The village is full of memories, scenes that loop in the minds of these four characters, setting in motion the events of Mayfly. In lots of other ways, the village is empty: there are no kids anymore, the pub is closing down, the pigs on the farm were sold off years ago.
As I start to list these losses, I hear another voice, a memory from somewhere else: ‘Surely you agree that it’s a good thing that we don’t all have to work on the land anymore?’
It was New Year’s Eve, a long way to go till midnight, and the conversation had taken a wrong turning. I’d made the mistake of trying to explain the book that I was writing. It made no sense to him: how could I not see that history was headed in the right direction? He had a PhD in political science and a job in a government ministry. From where we were sitting, in a desirable neighbourhood of a European capital city, the arc of progress looked obvious and undeniable.
I thought of an afternoon, ten years earlier, when I’d sat at the kitchen table of a farmhouse in South Yorkshire. The press release that brought me there was cheerily worded, sent out by an organisation that gave out grants to support rural entrepreneurship. The producer thought it would make a piece for the Saturday breakfast show: ‘Meet the farmer who’s swapped cows for cats!’ His wife showed me round the new cattery, a holiday home for the pets of nearby townies, but as we arrived in the kitchen, I was faced with a man in deep grief. When the dairy herd had gone, the silence nearly killed him. The farm that had been his life was an empty shell. For a month, he said, he couldn’t sleep indoors: the only thing that worked was to go out and lie on the grass.
History is an accumulation of changes, playing out through lifetimes and across generations. Among them, there are changes which no sane person would wish away: who wants to forego antibiotics or anaesthetic dentistry? We could each add to that list. History is made up of gains as well as losses. Sometimes it is easy to say which is which. Sometimes it depends on where you’re sitting.
There is a dream of a standpoint from which it would be possible to settle the accounts of history, to weigh all these gains and losses against each other, to say whether we are up or down from year to year. No such standpoint exists. Even where we agree on the gains and losses, they do not balance like numbers in a table. For the purposes of national population statistics, the death of your father and the birth of your son may cancel each other out, but this statistical fact bears no relation to the reality which you or anyone will experience.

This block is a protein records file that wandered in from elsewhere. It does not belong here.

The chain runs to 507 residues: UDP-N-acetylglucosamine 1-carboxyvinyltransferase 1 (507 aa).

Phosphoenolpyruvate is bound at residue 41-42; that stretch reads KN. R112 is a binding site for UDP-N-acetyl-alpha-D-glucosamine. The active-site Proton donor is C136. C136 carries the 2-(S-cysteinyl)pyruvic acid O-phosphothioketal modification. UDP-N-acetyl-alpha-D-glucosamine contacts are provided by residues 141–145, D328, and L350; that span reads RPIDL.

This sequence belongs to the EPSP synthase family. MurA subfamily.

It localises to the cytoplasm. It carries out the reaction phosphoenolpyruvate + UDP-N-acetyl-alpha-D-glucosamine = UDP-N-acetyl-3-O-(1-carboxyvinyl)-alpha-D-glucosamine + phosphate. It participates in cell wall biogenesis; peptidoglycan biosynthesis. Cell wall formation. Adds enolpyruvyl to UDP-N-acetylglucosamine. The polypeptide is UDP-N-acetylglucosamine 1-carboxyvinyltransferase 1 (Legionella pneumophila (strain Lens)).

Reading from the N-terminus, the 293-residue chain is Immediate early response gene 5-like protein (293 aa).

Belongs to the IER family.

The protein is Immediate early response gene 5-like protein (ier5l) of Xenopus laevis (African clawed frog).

Just now, we seem to be dealing with the consequences of a great deal of unacknowledged loss. For years, the number of people whose experience bore little relation to the stories of progress told by politicians had been growing. When surveys showed rising fears for the future, these were reported with barely concealed scorn, for the long-term trends in GDP showed the slow miracle of economic growth to be unstoppable. When loss goes ungrieved, it doesn’t go away, it festers. Out of this may come dark eruptions, events declared impossible by people with PhDs in political science, sitting in the desirable neighbourhoods of capital cities.
That New Year’s conversation took place on the last evening of 2015. Twelve months later, maybe it would have had a different flavour. We have seen the rise of political movements which appeal to an imagined past, promising to recover a lost greatness. Against this, there are those who want to double down on progress. Public intellectuals publish books the size of bricks which prove with statistics that things have never been better. Others acknowledge that something has gone badly wrong and ask how we can recover the kind of collective faith in the future which took men to the moon and built the welfare state.
Well, perhaps another attitude is called for. Perhaps we need room to do the work of grieving. Not to write off the losses of the past, nor to romanticise them. Not to pretend that they can be recovered. Grief changes us, calls our stories into question. It can sharpen our sense of what matters. The journey it leads us on is seldom pretty, but it cannot be headed off with calls to optimism, or cost-benefit analyses proving our losses are outweighed within the greater scheme of things.
There is plenty of loss in the village where we find ourselves. It can take people to the edge of humiliation, or self-destruction, or mistaken identity. But none of this need be the end of the story.
First published in the programme for the Orange Tree Theatre production of Joe White’s Mayfly.